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SEO Web Design, LLC / SEO  / Can you believe we’re talking about in-person events?; Thursday’s daily brief

Can you believe we’re talking about in-person events?; Thursday’s daily brief

Search Engine Land’s daily brief features daily insights, news, tips, and essential bits of wisdom for today’s search marketer. If you would like to read this before the rest of the internet does, sign up here[1] to get it delivered to your inbox daily.

Good morning, Marketers, remember when virtual events weren’t really a thing?

As with much over the past year, that sure has changed. We’re not just saying that because we know first hand what it takes to pivot from an in-person conference organizer to putting on a series of virtual shows. Just look at what SXSW is doing[2] this week, or even how The New Yorker has jumped into the fray[3], and it’s clear that what it means to be an event is likely forever changed.

But I’m also struck by what Gartner’s Craig Rosenberg told us yesterday[4] during a MarTech session on digital transformation no less: “The first time you do a face-to-face event, everyone will come. We just want to see each other.”

We saw that level of hope when we last fielded our Events Participation Index survey at the start of 2021. At the time[5], only 20% of the marketers we surveyed said they felt it was unlikely that they would attend an in-person event in the second half of 2021. Now, with vaccinations accelerating, we want to know if confidence has grown even larger.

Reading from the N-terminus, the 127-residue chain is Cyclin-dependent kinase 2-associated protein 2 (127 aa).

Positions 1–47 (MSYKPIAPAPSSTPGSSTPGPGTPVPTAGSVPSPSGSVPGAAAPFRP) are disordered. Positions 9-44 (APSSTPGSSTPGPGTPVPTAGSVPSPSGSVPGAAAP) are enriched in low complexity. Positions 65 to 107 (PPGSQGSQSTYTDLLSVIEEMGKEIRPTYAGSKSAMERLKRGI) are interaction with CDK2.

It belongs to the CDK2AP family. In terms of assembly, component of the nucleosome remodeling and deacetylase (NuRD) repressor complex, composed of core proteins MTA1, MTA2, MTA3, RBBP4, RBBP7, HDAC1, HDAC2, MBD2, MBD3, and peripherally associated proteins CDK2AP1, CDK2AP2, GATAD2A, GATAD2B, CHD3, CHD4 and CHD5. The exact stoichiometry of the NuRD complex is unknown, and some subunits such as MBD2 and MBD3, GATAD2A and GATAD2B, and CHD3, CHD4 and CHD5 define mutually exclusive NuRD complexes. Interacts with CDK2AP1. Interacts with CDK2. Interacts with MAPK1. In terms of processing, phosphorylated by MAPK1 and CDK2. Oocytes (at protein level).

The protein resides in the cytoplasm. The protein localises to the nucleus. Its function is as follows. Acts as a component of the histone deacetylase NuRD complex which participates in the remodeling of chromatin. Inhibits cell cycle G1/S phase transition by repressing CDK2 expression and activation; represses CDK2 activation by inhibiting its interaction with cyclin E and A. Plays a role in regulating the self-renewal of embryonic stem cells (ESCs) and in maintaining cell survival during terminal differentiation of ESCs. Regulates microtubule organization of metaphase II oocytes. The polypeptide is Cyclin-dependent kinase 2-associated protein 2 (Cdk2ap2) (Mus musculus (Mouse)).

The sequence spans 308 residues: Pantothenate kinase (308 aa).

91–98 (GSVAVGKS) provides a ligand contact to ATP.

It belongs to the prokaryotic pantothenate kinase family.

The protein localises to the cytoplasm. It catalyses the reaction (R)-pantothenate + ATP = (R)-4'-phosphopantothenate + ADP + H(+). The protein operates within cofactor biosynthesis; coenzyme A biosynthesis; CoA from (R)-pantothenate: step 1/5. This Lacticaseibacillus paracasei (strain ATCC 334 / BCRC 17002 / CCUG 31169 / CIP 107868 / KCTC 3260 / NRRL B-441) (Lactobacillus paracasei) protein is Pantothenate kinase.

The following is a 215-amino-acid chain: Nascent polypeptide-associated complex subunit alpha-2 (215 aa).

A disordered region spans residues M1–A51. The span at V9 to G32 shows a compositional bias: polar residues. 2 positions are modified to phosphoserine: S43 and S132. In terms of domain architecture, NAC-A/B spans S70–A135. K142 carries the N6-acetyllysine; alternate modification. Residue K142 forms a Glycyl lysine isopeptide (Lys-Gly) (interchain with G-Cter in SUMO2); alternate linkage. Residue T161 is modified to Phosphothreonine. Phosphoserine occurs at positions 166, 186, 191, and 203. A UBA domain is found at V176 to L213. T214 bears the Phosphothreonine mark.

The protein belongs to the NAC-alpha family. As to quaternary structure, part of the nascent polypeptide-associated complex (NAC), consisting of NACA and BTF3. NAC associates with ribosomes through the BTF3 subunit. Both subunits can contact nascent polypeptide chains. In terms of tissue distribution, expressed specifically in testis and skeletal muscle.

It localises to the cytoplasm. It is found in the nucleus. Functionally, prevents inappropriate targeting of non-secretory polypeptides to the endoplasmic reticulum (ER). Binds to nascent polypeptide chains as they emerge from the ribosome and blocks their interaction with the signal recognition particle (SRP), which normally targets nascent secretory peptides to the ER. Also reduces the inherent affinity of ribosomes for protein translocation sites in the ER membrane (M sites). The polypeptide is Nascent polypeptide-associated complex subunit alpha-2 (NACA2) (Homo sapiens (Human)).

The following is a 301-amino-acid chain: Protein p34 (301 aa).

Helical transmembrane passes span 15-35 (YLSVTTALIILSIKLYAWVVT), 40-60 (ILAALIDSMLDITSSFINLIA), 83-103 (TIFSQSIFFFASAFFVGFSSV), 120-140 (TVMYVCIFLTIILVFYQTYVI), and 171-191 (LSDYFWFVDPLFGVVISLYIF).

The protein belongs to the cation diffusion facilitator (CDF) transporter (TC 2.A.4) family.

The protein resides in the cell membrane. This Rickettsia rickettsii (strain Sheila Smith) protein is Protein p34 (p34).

Please let us know by taking our latest survey here[6]. It is only a few short questions, and your answers can help organizers understand when the right time will be to bring back an in-person conference.

Just like Craig said, we just want to see each other too.

Henry Powderly
VP, Content

Google blocked 3.1 billion ads that violated their policies last year

Google’s annual Ads Safety Report lists misinformation around COVID-19 and the political climate as well as ad fraud as top concerns last year.

COVID-19. The company banned ads related to price gouging of important pandemic-related supplies like masks and hand sanitizer. Their policies included restrictions on ads that promoted false cures and opportunistic abuse of audiences.

Political ad bans. Google also initially banned election-related ads after US polls closed on November 3 through December 10. When the insurrection at the Capitol occurred on January 6, Google again shut down all ads mentioning politics, impeachment, the inauguration, and the insurrection at the US Capitol.

Stopping fraud. To combat fraud and spam ads, Google Ads implemented their advertiser identity[7] and business operations verifications programs. These new programs plus automated detection technology and the human review processes intercepted 968 million violating ads.